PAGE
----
Long-Term Commitments: Collaborating for Success

by Lee Anne Sulzberger, M.Ed.

Collaboration has been described as "a shared partnership among all parties on behalf of students" (Montague & Warger 2001, p. 22). Further, Murawski (2005) notes that "collaboration occurs when multiple individuals work together toward a common goal" (p. 259). Indeed, creating and sustaining a collaborative school climate have been found to be key behaviors of principals in schools with high student achievement (Cotton, 2003). More than ever before, it is clear that educators must collaborate with one another in order to meet the needs of the diverse learners in today's schools.

The Virginia Department of Education's Training and Technical Assistance Center at the College of William and Mary (T/TAC W&M) is committed to collaborating with schools as they seek to improve outcomes for students with disabilities. Specifically, the goal of T/TAC W&M

is to improve the educational opportunities for school-age students with mild/moderate disabilities by providing a variety of services and assistance to educational professionals that enhance their professional practices. These services... are provided through a collaborative format with teams of educational professionals in order to build their capacity to serve school-age students with mild/moderate disabilities. (T/TAC W&M, 2005)

Among the many services T/TAC W&M provides to schools in support of this goal are on-site visits within the context of a Long-Term Commitment Agreement (LTC). Priority is given to schools in improvement who have participated in the Academic Review Process and for whom the achievement of students with disabilities is an area of need. Through the LTC collaboration, T/TAC W&M empowers school or division teams to make changes in systems, processes, staff development, forms, programs, or approaches.

T/TAC W&M helps teams to:
  • Identify and evaluate their current practices for responding to the individual needs of students with disabilities;

  • Collect and analyze baseline data to set goals, develop strategies, and implement an action plan for improving meaningful student access to the general curriculum;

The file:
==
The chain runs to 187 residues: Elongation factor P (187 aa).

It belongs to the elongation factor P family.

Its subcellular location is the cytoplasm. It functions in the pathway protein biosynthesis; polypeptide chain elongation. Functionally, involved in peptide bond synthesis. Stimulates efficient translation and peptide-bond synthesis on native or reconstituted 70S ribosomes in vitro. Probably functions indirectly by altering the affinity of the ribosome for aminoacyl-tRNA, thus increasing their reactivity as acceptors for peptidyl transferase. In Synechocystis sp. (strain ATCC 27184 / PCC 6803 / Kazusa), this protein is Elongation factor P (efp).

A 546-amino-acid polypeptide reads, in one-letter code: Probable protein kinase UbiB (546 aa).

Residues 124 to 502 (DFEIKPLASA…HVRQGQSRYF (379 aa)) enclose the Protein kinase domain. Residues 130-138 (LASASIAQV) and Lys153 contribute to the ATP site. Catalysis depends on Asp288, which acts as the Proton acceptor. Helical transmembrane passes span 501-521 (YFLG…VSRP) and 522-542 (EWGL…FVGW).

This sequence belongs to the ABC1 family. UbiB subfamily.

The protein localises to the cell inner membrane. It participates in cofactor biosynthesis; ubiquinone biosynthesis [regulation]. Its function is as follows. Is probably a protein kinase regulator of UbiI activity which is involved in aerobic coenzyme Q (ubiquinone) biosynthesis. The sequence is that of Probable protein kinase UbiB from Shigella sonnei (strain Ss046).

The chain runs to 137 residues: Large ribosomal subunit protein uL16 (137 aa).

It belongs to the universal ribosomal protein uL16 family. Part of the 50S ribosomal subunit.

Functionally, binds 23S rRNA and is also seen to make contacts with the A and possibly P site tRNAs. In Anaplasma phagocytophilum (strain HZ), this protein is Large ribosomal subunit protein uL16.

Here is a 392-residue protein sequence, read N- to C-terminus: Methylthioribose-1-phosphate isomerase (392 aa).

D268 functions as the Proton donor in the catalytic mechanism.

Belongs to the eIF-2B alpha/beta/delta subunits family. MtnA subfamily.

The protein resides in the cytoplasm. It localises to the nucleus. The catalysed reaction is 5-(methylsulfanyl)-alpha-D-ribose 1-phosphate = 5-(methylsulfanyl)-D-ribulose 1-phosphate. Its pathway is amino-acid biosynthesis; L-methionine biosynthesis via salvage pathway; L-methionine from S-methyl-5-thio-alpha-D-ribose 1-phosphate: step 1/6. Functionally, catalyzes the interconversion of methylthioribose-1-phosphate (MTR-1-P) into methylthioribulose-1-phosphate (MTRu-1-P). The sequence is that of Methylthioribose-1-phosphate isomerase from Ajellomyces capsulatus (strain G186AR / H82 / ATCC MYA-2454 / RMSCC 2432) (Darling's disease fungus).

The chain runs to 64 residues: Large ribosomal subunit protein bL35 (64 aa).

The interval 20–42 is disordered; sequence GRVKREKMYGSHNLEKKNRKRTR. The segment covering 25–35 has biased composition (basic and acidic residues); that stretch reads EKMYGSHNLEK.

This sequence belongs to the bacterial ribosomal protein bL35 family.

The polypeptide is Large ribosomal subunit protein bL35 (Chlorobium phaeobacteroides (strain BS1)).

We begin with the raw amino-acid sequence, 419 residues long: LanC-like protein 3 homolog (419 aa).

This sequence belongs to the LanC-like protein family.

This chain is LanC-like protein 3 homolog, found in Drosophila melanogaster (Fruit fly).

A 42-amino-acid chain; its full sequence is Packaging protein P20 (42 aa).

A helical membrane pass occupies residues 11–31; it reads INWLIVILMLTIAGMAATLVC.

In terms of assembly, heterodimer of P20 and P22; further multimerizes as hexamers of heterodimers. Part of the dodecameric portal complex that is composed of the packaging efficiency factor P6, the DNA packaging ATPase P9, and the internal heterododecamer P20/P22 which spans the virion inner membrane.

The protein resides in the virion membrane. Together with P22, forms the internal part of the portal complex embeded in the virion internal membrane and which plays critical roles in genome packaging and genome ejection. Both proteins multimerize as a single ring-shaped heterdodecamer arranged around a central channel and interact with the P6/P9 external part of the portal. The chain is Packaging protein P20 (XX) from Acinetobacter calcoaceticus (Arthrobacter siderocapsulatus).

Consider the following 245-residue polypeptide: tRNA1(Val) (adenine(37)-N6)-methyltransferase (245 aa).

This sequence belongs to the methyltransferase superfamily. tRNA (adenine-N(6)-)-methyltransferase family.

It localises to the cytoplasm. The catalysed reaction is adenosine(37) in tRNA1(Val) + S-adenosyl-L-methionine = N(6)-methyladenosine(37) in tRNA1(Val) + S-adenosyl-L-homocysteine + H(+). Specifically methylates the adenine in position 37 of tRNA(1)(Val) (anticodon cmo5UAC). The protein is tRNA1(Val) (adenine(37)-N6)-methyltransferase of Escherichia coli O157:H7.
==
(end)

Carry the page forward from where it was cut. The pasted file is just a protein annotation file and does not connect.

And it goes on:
• Effectively use a collaborative teaming process; and

  • Improve overall student achievement and increase the likelihood of successful outcomes for students with disabilities.

Collaboration with T/TAC W&M provides participants:
  • Opportunities to build capacity to provide meaningful access to the general education curriculum for students with disabilities;

  • Technical assistance to help staff determine areas of need and a process for addressing those needs;

  • Assistance with the collection and analysis of data to be used to set goals and develop improvement strategies;

  • Ongoing professional development activities for general and special education faculty;

  • Increased collaboration opportunities between general education and special education faculty; and

  • Access to a variety of resources.

To demonstrate readiness for participation in an LTC, schools and divisions are asked to:
  • Commit to improving access to the general education curriculum for students with disabilities;

  • Identify a team of participants, to include a general educator, a special educator, an administrator, staff members, and other key stakeholders; and

  • Complete and sign a technical assistance agreement for LTC.

As part of the LTC agreement, school and division administrators agree to: